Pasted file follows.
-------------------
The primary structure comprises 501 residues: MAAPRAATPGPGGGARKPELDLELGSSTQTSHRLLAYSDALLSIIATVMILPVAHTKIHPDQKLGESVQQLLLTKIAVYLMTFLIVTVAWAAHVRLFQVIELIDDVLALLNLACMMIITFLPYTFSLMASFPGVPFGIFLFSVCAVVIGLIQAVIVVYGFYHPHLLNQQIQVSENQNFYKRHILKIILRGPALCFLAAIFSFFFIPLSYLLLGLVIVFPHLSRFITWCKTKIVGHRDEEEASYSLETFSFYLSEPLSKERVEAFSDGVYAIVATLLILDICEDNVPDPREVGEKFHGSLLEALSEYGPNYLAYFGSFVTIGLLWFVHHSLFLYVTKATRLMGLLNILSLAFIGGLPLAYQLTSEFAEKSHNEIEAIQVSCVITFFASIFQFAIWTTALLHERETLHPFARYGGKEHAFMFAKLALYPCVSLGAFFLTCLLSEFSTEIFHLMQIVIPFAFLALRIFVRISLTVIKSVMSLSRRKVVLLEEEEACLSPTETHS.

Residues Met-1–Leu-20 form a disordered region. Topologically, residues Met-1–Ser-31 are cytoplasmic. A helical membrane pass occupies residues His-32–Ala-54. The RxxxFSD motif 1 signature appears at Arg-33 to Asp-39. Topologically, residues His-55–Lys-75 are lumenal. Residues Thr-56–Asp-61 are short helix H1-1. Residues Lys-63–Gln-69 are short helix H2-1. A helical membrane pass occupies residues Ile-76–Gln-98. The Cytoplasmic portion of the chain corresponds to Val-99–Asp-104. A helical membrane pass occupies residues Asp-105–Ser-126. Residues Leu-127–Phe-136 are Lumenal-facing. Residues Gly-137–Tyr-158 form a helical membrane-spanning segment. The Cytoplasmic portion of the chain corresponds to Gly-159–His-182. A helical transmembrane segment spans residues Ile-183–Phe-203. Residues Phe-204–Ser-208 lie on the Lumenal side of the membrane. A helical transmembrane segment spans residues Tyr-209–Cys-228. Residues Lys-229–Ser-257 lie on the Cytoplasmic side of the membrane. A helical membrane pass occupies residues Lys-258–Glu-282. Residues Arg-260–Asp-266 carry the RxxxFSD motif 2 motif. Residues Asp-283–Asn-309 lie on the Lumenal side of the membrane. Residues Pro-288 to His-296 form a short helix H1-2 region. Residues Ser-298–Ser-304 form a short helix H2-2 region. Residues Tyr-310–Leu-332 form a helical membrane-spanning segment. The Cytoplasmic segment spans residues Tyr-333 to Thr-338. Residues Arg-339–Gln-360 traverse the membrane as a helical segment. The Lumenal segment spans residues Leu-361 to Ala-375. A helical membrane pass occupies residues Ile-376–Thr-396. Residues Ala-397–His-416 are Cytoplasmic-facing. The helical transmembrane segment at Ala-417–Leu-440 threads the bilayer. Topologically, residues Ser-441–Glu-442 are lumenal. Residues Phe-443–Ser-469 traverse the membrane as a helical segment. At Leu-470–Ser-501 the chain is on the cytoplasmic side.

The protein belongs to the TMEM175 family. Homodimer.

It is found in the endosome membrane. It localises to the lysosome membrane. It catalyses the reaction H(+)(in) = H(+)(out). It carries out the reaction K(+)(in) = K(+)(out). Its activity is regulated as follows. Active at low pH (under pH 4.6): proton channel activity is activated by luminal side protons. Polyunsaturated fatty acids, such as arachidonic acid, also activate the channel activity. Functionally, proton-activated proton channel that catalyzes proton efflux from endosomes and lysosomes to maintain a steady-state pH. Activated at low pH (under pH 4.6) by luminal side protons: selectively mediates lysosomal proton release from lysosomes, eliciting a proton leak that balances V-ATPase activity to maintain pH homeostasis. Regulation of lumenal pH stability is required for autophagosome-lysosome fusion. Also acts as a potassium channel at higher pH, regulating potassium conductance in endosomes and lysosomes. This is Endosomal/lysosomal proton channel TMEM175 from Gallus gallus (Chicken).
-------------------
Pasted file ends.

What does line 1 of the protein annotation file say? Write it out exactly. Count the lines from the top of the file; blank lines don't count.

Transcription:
The primary structure comprises 501 residues: MAAPRAATPGPGGGARKPELDLELGSSTQTSHRLLAYSDALLSIIATVMILPVAHTKIHPDQKLGESVQQLLLTKIAVYLMTFLIVTVAWAAHVRLFQVIELIDDVLALLNLACMMIITFLPYTFSLMASFPGVPFGIFLFSVCAVVIGLIQAVIVVYGFYHPHLLNQQIQVSENQNFYKRHILKIILRGPALCFLAAIFSFFFIPLSYLLLGLVIVFPHLSRFITWCKTKIVGHRDEEEASYSLETFSFYLSEPLSKERVEAFSDGVYAIVATLLILDICEDNVPDPREVGEKFHGSLLEALSEYGPNYLAYFGSFVTIGLLWFVHHSLFLYVTKATRLMGLLNILSLAFIGGLPLAYQLTSEFAEKSHNEIEAIQVSCVITFFASIFQFAIWTTALLHERETLHPFARYGGKEHAFMFAKLALYPCVSLGAFFLTCLLSEFSTEIFHLMQIVIPFAFLALRIFVRISLTVIKSVMSLSRRKVVLLEEEEACLSPTETHS.